NEW ORLEANS – Sixteen years after first arriving in Louisiana to continue her legal studies at Tulane University, Susanne Veters is the state's new honorary consul for the Federal Republic of Germany.
Her new post is far from just a ceremonial title and, in fact, draws on many of the skills she's acquired through her profession, Veters, a labor and employment attorney with New Orleans law firm McGlinchey Stafford for the last five years, told the Louisiana Record.
Beyond their primary role to promote U.S.-German relations, German honorary consuls are permitted to assist U.S. and German citizens with a limited number of legal and consular issues pertaining to the European country.
They also participate in the state's consular corps, which currently comprises 59 career and honorary consulates representing countries from five different continents. The group meets once a month and coordinates ongoing activities.
"I'm looking forward to helping the German population here," Veters said. "I'd like to be a connection between my home country, Germany, and the U.S. and hopefully contribute to the friendship between the two countries."
Having spent her childhood in West Berlin, Veters was 15 when the Berlin Wall fell, the two Germanys were re-united and she and many of her fellow Germans, joined with onlookers throughout the world, were swept up in a wave of hope, determination and a renewed sense of personal freedom.
So, perhaps not surprisingly, "I was exposed to a lot of culture," she said, "and I always enjoyed the dialogue with other Germans, with other cultures."
Veters earned her law degree from Humboldt University School of Law in what was East Berlin, and then, thanks to a student ambassador scholarship she won from the Rotary Club, she ventured to Louisiana in 2000 to earn her Master of Laws degree from Tulane University, one of the only schools she could find that had a sports law specialization track.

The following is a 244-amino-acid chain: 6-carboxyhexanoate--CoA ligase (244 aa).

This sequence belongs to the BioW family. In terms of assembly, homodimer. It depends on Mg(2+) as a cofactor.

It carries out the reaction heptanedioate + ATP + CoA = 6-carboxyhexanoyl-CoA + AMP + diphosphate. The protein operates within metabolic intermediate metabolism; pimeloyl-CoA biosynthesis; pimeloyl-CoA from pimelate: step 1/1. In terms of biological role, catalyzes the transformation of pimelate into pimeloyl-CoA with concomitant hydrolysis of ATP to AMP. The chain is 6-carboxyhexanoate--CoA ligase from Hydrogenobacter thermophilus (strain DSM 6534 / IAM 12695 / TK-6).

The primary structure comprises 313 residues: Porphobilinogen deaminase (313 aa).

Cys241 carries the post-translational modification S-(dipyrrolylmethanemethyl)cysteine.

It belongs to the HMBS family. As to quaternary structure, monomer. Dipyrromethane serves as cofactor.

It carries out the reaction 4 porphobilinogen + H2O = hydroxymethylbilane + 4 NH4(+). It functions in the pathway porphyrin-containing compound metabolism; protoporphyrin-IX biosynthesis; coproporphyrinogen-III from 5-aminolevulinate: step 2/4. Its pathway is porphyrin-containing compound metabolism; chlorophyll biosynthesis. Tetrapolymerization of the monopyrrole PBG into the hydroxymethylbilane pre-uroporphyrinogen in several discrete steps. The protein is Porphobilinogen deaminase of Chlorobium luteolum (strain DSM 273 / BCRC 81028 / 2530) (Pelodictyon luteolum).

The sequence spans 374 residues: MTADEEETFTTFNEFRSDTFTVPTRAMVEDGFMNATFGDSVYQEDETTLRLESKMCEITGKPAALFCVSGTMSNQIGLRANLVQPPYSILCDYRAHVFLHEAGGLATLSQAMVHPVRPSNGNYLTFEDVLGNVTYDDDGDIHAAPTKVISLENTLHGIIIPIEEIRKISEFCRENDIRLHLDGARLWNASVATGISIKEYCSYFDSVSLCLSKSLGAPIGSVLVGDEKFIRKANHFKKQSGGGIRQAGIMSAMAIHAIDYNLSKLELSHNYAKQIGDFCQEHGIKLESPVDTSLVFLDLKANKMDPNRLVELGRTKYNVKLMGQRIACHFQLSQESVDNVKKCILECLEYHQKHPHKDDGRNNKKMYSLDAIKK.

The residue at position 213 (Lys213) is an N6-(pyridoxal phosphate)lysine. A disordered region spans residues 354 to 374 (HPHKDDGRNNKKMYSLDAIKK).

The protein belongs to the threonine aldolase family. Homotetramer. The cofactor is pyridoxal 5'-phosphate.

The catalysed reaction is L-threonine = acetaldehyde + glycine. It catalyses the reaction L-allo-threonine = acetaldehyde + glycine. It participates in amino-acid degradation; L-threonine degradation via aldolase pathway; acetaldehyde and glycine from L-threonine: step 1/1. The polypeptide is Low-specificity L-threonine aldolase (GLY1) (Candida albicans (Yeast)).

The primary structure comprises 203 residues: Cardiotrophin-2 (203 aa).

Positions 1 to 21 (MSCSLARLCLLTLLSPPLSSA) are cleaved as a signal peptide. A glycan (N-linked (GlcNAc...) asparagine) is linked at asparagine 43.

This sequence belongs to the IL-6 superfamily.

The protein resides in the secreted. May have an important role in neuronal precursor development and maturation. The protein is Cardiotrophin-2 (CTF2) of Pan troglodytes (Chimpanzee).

It had long been her plan to return to Germany after earning her degree at Tulane and practice law in her old stomping grounds. But a funny thing happened during her school years in Louisiana: she fell in love with the area, in particular New Orleans.
"There were many things that I liked," she said, but what she found most striking about the area "was the friendliness of the people, the open-heartedness and open-mindedness of the people...just this happy-go-lucky, fun-loving, culturally rich city, " said Veters, whose absolute favorite regional dish is crawfish ettoufee, a dish found in both Cajun and Creole cuisines.
So, after passing the state bar here and going back to Berlin for a two-year apprenticeship necessary to practice law there, Veters returned to New Orleans and ended up practicing labor and employment law, since, ironically, although Tulane has an acclaimed sports law program, opportunities in sports law are scarce in the South.
Now married with an 8-year-old daughter, Verters looks forward to using her honorary consule post to teach those in her adopted home more about her native country, but also further explore the local German population, which is significant but not well-documented.
Much of the recent growth of Louisiana's German community was driven by the German wives of American servicemen who settled in the area after fighting overseas, said Veters.
Today, she said, the region's German population boasts "a lot of young people...with a very rich heritage."
So far, Veters said, her role as honorary consul has been very rewarding because "the people who come to me are so appreciative of what I do and how I help them."